PROMs

Pain Coping Inventory (PCI) Flow

Pain Coping Inventory flow

Introduction

The Pain Coping Inventory (PCI), designed by Kraaimaat and Evers [1], measures cognitive and behavioural pain-coping strategies.

The Pain Coping Inventory flow contains the Pain Coping Inventory (PCI) questionnaire and associated calculation. After form submission, the Pain Coping Inventory calculation is executed automatically. It's easy to extend this flow with conditional logic based on the interpretation of the Pain Coping Inventory calculation.

Pain Coping Inventory (PCI) questionnaire

Questions and Scoring

The questionnaire can be found under the following link:
https://drive.google.com/file/d/17NMg6jBJFG-mO20y3GWtX3SJyzPQMw2_/view?usp=sharing

The PCI contains 33 questions, which can be pooled into 6 domains of cognitive and behavioural strategies for dealing with chronic pain: pain transformation, distraction, reducing demands, retreating, worrying, and resting. These domains can be grouped into active (transformation, distraction, reducing demands) and passive (retreating, worrying, resting) pain-coping dimensions.

  • Factor 1: Pain Transformation - Questions 15,16,18,30
  • Factor 2: Distraction - 9,19,20,21,22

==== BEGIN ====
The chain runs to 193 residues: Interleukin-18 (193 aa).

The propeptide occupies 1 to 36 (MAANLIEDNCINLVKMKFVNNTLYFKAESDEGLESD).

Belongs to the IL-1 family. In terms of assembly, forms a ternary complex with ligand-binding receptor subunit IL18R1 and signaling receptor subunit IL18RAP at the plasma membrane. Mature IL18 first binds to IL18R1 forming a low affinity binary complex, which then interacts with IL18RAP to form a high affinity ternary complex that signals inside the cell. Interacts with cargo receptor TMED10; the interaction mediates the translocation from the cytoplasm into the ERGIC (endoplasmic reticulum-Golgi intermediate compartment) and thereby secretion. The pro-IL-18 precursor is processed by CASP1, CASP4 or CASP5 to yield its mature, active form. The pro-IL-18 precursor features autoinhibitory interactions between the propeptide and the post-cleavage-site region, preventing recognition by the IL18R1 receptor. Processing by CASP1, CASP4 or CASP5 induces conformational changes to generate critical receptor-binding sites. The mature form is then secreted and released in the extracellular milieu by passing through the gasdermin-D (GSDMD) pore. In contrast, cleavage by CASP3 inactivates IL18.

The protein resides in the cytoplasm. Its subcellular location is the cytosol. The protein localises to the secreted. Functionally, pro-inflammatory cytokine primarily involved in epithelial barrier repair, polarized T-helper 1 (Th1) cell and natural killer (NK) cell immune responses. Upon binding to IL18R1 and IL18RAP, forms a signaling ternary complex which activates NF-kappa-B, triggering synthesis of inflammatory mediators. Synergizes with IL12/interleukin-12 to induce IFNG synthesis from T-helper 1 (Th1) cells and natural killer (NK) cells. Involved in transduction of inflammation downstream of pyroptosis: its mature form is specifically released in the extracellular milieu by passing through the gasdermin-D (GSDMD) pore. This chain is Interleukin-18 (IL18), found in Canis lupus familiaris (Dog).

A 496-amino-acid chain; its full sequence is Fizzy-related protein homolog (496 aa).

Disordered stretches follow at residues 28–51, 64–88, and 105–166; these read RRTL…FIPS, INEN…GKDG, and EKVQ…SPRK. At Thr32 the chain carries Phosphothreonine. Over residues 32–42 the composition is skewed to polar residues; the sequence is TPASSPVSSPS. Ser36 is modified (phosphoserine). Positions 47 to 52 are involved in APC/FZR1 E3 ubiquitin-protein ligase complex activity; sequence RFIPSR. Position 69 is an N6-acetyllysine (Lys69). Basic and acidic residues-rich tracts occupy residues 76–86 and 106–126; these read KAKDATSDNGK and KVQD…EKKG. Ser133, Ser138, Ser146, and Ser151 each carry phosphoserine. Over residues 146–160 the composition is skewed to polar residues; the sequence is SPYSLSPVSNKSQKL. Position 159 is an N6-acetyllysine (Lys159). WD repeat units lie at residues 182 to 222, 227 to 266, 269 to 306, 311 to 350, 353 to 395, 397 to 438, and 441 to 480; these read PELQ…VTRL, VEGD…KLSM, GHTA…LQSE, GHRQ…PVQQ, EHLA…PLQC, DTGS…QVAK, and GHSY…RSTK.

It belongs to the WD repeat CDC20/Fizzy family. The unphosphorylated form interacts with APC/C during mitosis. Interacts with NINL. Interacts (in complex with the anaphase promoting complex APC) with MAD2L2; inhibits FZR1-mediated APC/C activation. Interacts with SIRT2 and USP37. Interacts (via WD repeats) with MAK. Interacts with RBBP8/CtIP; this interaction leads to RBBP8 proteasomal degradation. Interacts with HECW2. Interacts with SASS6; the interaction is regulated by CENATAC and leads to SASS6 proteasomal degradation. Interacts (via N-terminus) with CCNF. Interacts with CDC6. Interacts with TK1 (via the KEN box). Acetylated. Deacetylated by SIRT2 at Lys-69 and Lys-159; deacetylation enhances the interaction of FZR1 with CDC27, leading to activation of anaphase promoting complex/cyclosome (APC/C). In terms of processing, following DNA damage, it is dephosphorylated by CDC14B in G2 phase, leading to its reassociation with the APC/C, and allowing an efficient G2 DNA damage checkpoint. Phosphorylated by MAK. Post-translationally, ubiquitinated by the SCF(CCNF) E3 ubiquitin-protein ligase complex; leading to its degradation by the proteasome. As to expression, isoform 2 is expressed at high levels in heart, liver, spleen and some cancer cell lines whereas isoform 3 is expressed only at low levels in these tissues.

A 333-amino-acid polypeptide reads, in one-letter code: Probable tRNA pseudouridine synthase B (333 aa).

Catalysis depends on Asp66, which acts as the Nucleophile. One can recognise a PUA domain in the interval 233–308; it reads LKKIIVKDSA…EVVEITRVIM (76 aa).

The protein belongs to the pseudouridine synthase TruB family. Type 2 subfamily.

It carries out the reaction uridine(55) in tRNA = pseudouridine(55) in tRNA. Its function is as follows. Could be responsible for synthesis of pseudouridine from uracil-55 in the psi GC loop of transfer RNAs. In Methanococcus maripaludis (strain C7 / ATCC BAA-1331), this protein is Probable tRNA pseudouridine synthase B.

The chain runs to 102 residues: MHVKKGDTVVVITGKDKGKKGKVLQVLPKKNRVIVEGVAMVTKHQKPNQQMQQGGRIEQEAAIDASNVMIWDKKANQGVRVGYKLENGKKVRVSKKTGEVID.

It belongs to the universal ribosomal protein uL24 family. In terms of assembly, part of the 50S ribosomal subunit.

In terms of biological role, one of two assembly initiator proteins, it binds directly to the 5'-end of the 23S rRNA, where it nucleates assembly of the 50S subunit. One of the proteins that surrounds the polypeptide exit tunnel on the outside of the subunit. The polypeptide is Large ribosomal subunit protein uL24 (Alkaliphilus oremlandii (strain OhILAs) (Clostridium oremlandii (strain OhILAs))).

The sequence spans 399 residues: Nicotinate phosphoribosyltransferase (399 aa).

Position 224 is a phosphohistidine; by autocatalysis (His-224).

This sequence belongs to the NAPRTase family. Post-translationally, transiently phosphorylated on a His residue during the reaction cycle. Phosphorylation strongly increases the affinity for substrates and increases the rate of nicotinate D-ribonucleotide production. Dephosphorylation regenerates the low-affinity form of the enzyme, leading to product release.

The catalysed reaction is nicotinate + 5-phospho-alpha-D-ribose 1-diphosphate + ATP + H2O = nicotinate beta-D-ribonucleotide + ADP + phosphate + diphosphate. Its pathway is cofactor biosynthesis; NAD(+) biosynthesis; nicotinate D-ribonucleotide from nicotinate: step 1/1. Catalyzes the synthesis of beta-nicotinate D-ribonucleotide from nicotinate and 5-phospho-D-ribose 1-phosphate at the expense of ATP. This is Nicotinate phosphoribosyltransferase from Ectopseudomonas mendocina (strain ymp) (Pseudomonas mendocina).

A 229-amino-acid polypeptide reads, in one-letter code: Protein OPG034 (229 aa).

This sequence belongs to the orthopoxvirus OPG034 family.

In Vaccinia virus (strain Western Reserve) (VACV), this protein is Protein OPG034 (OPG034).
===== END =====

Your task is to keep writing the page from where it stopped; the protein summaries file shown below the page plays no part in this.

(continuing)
• Factor 3: Reducing Demands - 2,3,4
  • Factor 4: Retreating - 10,11,12,13,14,32,33
  • Factor 5: Worrying - 17,23,24,25,26,27,28,29,31
  • Factor 6: Resting - 1,5,6,7,8

The questions are rated according to a 4-point Likert scale ranging from 1 (hardly ever) to 4 (very often) in terms of the frequency with which strategies are applied when dealing with pain. Passive pain-coping reflects three cognitive-behavioural strategies, assessing behavioural tendencies to restrict functioning (resting, five items), to avoid environmental stimuli (retreating, seven items) and catastrophic cognitions about the pain (worrying, nine items).

The first 3 domains (Pain Transformation, Distraction, Reducing Demands) of the PCI define active coping strategies, whereas the last 3 domains (Retreating, Worrying, Resting) define passive strategies.

References

[1] Kraaimaat FW, Evers AW. Pain-coping strategies in chronic pain patients: psychometric characteristics of the pain-coping inventory (PCI). Int J Behav Med. 2003;10(4):343-363. doi:10.1207/s15327558ijbm1004_5

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